Uptown XO is an emcee from D.C. that has been releasing music for over a decade, both as a solo artist and as part of the group Diamond District alongside yU and Oddisee. In January of 2020, he released an album called Culture Over Corporate, and followed that up with a second volume in September 2020. Now he’s back to close out the trilogy with Culture Over Corporate Vol. III.

For this volume, Uptown XO enlisted the help of his fellow Diamond District member Oddisee to produce, which gives the album a leg up considering Oddisee’s top notch production skills and his longstanding chemistry with XO. As a result, the album has a real natural and soulful feel to it as XO just slides into these big pockets that Oddisee is creating with own unique blend of soul, jazz, gospel, go go, and hip hop. Overall, the album is solid as XO works through his feelings about growing older and watching some things change, such as the city he grew up in and the music industry he’s been a part of, while also watching a lot of the same problems still nagging himself and society at large. Some of the standout tracks include “IMAN,” a beautiful song about the need for faith of some kind to give yourself the push to chase your dreams and get back up after you’ve fallen, and “Great Debate,” where Oddisee joins XO on the mic to talk about how they fit into hip hop and the difference between the older generation, their generation, and the younger generation coming up, and how they have interacted with their communities and given back to the culture. If the album was as good as these tracks across all nine tracks, we’d be set, but unfortunately there are a couple of missteps on the album, namely “Love Addict” and “Song for CC Pt 2.” In both songs Uptown XO tries to use the personification of a woman to talk about different issues, namely his struggle with addiction and his evolving relationship with the city he calls home. Neither song is a bad idea on paper, but you have to be careful when using this extended metaphor. If you are thoughtful and walk the line carefully, you can end up with a really great song like Masta Ace and Marco Polo’s “Still Love Her.” Unfortunately, on this album, things get expressed more in the vain of “the bitch let me down,” which just makes it sound like you have issues with women on top of the other issues being discussed. I don’t think that XO intended to do anything like that, but in practice neither song really works because of these tonal issues, and I tend to skip them on repeat listens.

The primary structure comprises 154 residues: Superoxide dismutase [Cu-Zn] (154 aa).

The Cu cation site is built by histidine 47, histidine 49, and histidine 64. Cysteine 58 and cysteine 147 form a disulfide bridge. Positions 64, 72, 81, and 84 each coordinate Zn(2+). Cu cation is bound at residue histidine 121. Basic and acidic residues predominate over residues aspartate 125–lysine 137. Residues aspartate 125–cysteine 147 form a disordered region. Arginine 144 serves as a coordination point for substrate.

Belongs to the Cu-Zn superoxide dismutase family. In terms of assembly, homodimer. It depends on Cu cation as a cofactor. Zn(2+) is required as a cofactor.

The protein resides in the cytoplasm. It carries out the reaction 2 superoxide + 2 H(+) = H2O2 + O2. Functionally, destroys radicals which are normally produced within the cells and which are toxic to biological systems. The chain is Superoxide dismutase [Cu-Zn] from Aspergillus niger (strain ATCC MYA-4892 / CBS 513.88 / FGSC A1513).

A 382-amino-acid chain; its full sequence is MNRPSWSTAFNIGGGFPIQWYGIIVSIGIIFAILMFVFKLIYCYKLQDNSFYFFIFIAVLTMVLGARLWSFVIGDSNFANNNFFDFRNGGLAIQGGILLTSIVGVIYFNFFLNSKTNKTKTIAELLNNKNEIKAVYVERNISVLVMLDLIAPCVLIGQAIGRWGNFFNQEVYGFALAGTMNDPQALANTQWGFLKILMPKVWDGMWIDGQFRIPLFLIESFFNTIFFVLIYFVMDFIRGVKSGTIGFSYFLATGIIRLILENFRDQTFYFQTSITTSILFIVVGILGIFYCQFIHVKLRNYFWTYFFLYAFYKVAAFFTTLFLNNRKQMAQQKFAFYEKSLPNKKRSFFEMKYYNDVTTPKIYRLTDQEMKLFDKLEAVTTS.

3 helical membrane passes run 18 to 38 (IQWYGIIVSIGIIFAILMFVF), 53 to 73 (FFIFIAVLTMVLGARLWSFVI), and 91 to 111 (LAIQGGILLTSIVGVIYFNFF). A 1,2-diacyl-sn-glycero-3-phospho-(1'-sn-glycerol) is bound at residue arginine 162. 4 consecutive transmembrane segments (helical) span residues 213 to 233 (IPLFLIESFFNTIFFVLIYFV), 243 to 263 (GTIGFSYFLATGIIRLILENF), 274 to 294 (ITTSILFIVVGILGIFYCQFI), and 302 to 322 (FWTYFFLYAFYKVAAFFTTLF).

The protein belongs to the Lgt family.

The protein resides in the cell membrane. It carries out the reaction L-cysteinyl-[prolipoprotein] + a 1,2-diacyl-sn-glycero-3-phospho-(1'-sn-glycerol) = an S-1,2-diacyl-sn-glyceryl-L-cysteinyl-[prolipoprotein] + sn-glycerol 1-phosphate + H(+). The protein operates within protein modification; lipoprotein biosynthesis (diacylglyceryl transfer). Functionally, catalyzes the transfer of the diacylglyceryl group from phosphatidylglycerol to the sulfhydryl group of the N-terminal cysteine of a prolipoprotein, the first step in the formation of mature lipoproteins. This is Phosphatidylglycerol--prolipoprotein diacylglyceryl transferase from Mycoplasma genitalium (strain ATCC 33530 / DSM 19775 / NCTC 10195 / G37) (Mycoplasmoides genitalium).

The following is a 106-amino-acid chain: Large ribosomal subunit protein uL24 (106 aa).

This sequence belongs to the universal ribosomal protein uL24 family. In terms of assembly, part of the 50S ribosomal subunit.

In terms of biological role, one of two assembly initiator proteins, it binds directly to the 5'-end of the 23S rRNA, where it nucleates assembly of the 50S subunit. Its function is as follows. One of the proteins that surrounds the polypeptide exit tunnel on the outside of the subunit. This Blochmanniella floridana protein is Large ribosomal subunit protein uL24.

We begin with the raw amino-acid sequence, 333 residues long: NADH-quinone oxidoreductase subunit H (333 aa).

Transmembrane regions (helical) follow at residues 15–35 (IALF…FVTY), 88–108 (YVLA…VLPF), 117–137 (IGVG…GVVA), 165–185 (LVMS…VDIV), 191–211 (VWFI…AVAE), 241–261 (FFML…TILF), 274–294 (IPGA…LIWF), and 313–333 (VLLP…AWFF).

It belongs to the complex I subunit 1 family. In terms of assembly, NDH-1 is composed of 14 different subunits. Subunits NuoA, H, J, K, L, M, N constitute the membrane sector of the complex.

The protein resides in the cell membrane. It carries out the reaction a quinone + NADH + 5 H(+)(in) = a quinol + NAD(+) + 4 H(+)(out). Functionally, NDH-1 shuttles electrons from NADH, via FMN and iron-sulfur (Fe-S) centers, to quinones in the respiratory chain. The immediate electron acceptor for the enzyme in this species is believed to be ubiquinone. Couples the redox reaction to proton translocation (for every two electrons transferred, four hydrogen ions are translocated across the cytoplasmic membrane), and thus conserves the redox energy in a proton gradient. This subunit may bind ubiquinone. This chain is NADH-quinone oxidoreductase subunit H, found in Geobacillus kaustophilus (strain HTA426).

Culture Over Corporate Vol. III was set up to be the best album of the trilogy, and overall it’s still very good. However, a couple of slip ups keep it from reaching its full potential.